Newporttom wrote:Just traded in 2012 for 2018. I have an existing 240 volt line that I used with my 2012 with a modified EVSE. It's either a 20 amp or 30 amp line. Can I use that line (once an electrician modifies the plug), or do I need a 50 amp line?
That may be your reason, but the NEC doesn't require it. As the EVSE included with the Nissan Leaf requires only a 40A circuit, it is acceptable to install a 40A circuit with a 14-50 receptacle.EVDRIVER wrote:if it has a 50A plug it needs a 50A circuit. The reason is that someone could come along and plug a device in that outlet that would draw 40A.
wwhitney wrote:That may be your reason, but the NEC doesn't require it. As the EVSE included with the Nissan Leaf requires only a 40A circuit, it is acceptable to install a 40A circuit with a 14-50 receptacle.EVDRIVER wrote:if it has a 50A plug it needs a 50A circuit. The reason is that someone could come along and plug a device in that outlet that would draw 40A.
My point is not if they care changing the code but enforcing a higher requirement. I'm not sure they need to change the code to require a 50A breaker or disconnect. Even if they do many inspectors make the call and you can debate it all you want but that's batter better fought on bigger issues. Why argue an create other issues when changing wire or adding something is usually easy. Most electricians in the SF proper area will only put in 50A circuits regardless, I asked two the other day and both said they will not install a 40A breaker even a the customers request. If the panel supports it and there are not other ramifications it is really foolish not to have the headroom regardless. As an odd example I think there is one city that will not allow any Romex anywhere only flex, talk about old politics. I tired to get a second meter and SF declined me because they were banning them for single family homes thinking it would be used for in in-law unit. Stupid rules all over.wwhitney wrote:That's all fine, but a few points:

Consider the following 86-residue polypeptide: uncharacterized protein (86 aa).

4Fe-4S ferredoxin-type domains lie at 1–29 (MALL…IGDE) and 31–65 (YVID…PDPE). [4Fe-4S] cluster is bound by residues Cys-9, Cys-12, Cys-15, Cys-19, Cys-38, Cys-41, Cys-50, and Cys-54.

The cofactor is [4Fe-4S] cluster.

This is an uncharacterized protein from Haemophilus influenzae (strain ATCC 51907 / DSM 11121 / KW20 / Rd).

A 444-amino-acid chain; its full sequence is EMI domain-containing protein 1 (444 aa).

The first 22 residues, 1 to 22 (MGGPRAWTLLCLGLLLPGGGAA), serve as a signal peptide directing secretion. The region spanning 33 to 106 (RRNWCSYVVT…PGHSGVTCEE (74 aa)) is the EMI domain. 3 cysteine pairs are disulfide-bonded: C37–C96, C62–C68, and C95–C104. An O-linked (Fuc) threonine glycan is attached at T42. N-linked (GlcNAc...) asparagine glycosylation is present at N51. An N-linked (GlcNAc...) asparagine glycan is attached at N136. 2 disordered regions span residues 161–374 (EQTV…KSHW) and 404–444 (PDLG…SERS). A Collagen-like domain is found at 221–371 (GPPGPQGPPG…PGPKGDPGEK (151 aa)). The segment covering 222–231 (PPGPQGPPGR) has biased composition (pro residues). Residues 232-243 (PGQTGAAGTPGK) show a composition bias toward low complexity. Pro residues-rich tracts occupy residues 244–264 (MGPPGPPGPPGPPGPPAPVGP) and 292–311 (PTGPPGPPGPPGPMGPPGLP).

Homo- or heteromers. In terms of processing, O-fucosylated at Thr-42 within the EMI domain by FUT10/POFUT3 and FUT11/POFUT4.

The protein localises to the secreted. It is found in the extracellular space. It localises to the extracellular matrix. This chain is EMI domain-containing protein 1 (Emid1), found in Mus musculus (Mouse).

1) Our experience in California isn't very useful to the OP in Florida. Many jurisdictions adopt the National Electrical Code as is, but of course it is important to check for local amendments.
2) In California, jurisdictions can only amend the California building codes for "local climatic, geological, or topographical conditions," and those amendments have to be filed with the state. A list of jurisdictions that have done this is available here as a PDF: http://www.bsc.ca.gov/Rulemaking/LocalC ... ances.aspx Are you aware of any jurisdiction that has amended the California Electrical Code to prohibit a 14-50 receptacle on a 40 amp circuit?
3) Misinformed inspectors making up requirements is always a problem.